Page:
Walking towards an empty table, I carefully dripped the alcohol from the water bottle onto the polished floor, before sitting down. Hastily ordering off the menu for myself, I fished out the small, rectangular box full of matches. I had been waiting for this for too long. Planning the procedure was not an easy task. It took me weeks, nearly months to touch up on my plan. I specifically chose this restaurant, knowing that it was popular to the people in the neighbourhood. Not caring one jot about the noise that I made trying to light the matchstick, I threw the lit matchstick onto the alcohol stained floor and the waited in anticipation. I soon heard the worried voice of a customer who was sitting in front of me.
“Do you smell something burning, Jane?” the customer asked her friend.
“Now that you mention it Peter, yes I do! Where is it coming from?” Jane asked, sniffing the air around her.
Shortly after, everyone heard a loud scream and the sound of a broken plate.
“Fire! Fire in the restaurant!”
To my delight, I turned to see a small fire building up, feeding off the alcohol on the floor. Hearing the cry of ‘Fire’, everyone started to panic. I watched the chaotic scene before me in glee until I felt a tinge of heat close to me. I got up to leave. At first I ran to the exit, thinking I could still make it out alive but just as I was about to open the door, a wall of fire shot up towards the ceiling. The roar grew louder and louder as the fire started to consume everything in its path.
I spun my head around, scanning for any other possible exits. To my utter horror, the wall of fire blocked every path. I ran to the centre of the restaurant, shocked at how fast the fire had grown. I was not alone, other customers were huddled in the centre of the restaurant, gasping for fresh air. I grabbed the nearest source of water I could find which was a half-filled jug of water. I splashed it around our circle, hoping to keep the fire a safe distance away from us. Our faces were covered in soot and sweat and the heat was terrific. Minutes felt like hours as we tried to stay alive in the restaurant which was engulfed by smoke and flames. As I tried to reach for another jug of water, I felt a searing pain on my arm. The white-hot pain began spreading all over my body. I looked down to see burns on my arm, as I trembled in pain.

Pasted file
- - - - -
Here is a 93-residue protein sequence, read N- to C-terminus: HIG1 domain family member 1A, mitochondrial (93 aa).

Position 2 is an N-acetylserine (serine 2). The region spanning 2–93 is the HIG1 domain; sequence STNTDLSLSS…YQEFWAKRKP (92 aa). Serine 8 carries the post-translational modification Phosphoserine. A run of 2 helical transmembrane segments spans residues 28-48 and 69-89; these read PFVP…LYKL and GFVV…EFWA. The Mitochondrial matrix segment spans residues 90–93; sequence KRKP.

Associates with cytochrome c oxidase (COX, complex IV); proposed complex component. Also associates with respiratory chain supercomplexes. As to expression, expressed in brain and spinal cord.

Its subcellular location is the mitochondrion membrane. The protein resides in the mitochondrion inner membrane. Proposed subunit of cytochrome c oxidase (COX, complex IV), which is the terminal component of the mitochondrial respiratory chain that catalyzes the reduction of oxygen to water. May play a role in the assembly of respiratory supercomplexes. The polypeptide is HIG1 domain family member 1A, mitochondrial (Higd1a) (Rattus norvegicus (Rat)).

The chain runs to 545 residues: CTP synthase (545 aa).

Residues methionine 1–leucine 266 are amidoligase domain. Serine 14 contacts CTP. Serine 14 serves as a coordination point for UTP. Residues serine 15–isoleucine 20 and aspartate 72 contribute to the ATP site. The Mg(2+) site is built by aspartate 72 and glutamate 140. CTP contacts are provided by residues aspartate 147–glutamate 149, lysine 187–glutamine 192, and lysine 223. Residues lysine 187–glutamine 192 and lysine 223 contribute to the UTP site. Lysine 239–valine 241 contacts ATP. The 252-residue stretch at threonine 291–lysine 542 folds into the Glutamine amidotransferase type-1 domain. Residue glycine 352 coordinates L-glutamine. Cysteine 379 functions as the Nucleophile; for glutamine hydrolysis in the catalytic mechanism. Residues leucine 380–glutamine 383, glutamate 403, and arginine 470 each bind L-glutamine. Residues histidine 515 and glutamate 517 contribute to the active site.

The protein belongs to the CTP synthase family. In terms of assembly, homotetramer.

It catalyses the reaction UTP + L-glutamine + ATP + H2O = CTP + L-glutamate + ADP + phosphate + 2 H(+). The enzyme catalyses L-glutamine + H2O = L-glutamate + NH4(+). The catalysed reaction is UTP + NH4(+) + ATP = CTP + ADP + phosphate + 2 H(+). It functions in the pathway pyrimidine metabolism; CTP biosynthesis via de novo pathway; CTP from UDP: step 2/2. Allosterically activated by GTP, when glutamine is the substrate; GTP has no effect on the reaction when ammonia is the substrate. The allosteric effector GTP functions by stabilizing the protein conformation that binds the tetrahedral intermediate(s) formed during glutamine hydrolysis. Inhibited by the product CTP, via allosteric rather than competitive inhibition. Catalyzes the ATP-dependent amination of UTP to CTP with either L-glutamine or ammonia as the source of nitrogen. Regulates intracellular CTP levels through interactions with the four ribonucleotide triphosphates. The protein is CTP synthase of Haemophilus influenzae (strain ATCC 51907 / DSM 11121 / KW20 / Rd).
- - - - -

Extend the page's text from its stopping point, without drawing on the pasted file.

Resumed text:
Suddenly, I heard a thud. The fire fighters had arrived! Someone had called them! They hosed the fire down while some other fire fighters led us out to safety. Most of us were coughing due to smoke inhalation as the paramedics administered first aid to the victims including me.
Thinking back on the dangerous situation, I knew that I had been lucky. Not only had I escaped the fire, but I had also escaped going to jail. No one suspected that it was me who had started the fire. I had learnt my lesson well. I swore to myself to never play with fire again.